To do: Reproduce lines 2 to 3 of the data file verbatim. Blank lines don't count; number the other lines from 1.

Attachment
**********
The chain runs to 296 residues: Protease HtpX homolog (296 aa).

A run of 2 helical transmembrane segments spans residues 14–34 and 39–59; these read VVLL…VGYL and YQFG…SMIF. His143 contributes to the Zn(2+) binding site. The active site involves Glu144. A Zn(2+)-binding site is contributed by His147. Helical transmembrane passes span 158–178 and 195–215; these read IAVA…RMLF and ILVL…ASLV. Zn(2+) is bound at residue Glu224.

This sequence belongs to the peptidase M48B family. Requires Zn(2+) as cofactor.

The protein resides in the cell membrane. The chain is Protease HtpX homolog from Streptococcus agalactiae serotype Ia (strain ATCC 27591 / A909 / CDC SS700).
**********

A run of 2 helical transmembrane segments spans residues 14–34 and 39–59; these read VVLL…VGYL and YQFG…SMIF. His143 contributes to the Zn(2+) binding site. The active site involves Glu144. A Zn(2+)-binding site is contributed by His147. Helical transmembrane passes span 158–178 and 195–215; these read IAVA…RMLF and ILVL…ASLV. Zn(2+) is bound at residue Glu224.

This sequence belongs to the peptidase M48B family. Requires Zn(2+) as cofactor.